Deputy Prime Minister Numan Kurtulmus said the referendum was likely to be held April 26.
Turkish President Recep Tayyip Erdogan yesterday rubber-stamped proposed constitutional changes that will boost his own powers, paving the way for a referendum on the legislation in April. "I sincerely believe that Turkey will shift to a management model with a more active administration that will provide political and economic stability in full", Kurtulmuş said.
Under the proposed far-reaching changes to the executive branch of government, the power to appoint and dismiss government ministers would become the duty of the president rather than the prime minister.
"With the president's approval, eyes are now on the High Election Board (YSK)".
Campaigning for the referendum will take place under a state-of-emergency that has been in place since a failed coup attempt last July.
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The changes would scrap the office of prime minister - now Turkey's head of government, and a position Erdogan held for a decade before becoming president.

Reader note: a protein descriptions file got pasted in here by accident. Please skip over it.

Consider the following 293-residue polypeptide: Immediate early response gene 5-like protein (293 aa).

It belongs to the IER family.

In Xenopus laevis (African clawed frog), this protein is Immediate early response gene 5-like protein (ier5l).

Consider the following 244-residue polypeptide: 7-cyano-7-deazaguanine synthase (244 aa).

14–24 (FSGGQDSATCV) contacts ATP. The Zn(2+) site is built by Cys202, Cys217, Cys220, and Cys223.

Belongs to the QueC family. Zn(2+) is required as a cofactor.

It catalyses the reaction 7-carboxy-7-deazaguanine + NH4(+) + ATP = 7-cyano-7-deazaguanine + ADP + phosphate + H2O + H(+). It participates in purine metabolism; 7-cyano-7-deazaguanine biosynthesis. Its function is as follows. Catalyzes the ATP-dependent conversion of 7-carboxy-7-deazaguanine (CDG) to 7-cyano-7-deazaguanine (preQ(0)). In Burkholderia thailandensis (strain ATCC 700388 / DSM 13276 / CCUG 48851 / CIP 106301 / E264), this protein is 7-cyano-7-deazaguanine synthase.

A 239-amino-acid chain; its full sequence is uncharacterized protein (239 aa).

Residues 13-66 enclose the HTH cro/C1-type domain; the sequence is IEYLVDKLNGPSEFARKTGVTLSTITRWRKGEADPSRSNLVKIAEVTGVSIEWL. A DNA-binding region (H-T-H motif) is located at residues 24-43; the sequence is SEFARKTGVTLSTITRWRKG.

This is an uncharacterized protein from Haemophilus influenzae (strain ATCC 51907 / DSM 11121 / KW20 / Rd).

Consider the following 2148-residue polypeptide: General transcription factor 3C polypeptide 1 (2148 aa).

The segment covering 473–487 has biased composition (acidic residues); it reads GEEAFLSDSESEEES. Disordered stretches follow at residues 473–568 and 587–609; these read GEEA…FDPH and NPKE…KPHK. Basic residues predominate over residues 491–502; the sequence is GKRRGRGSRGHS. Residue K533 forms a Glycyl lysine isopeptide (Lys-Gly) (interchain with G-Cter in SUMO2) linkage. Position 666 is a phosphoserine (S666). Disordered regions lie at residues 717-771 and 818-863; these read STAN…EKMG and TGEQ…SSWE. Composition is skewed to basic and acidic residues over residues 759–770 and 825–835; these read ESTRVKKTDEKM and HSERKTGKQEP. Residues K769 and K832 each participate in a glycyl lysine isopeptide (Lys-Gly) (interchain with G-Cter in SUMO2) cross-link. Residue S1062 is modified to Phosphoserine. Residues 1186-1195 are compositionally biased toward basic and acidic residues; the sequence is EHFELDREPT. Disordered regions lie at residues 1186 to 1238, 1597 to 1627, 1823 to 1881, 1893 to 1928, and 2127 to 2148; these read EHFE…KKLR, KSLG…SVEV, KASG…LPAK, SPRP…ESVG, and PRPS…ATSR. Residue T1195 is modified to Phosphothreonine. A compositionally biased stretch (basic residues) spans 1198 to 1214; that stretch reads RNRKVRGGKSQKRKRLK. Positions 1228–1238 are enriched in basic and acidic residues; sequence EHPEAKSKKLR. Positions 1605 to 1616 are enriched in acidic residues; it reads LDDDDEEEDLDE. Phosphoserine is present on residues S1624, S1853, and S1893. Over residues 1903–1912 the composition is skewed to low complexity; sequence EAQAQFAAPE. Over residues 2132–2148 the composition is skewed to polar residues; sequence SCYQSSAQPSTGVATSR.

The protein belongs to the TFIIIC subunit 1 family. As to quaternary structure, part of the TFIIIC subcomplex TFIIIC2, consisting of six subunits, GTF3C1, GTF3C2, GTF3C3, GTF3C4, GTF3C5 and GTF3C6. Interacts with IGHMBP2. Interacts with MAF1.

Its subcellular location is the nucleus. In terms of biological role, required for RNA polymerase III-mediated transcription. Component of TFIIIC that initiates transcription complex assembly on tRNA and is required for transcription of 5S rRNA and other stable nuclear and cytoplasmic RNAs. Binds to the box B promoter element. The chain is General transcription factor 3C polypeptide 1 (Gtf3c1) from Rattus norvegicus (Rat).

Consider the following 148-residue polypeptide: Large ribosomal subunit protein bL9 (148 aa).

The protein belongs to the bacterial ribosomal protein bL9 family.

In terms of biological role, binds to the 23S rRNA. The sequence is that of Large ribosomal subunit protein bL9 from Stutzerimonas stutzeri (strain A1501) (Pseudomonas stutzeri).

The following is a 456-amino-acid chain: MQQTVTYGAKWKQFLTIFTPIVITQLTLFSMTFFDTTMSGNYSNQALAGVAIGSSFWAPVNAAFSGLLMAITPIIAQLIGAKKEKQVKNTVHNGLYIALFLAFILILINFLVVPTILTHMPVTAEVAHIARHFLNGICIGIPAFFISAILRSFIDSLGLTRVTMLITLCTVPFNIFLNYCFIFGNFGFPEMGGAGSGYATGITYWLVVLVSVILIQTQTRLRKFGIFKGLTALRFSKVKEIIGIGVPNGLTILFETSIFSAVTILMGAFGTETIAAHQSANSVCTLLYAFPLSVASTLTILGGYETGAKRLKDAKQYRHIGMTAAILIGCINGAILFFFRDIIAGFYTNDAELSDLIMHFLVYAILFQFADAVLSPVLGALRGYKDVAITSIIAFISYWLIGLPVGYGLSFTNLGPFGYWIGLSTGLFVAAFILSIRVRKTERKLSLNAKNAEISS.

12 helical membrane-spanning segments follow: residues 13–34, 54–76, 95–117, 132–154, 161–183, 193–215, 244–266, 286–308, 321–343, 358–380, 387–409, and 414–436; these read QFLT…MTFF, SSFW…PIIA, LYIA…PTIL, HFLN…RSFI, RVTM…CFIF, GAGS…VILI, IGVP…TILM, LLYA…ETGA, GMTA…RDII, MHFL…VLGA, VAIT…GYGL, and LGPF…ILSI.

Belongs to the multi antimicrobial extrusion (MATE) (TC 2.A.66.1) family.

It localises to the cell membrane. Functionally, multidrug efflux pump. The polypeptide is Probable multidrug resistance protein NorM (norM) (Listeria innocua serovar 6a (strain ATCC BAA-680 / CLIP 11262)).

The Turkish parliament sent the constitutional amendments for the president's approval on February 2, 12 days after it passed the parliament by exceeding the 330-vote threshold to bring it to a referendum.
The post of prime minister, now held by Erdogan loyalist Binali Yildirim, would be replaced with one or more vice presidents.
If the changes pass the referendum, the first of simultaneous parliamentary and presidential elections for a five-year term would be held in November 2019.
The main opposition party has accused Mr Erdogan - seen as increasingly autocratic after 14 years in power as both prime minister and president - of trying to decapitate Parliament.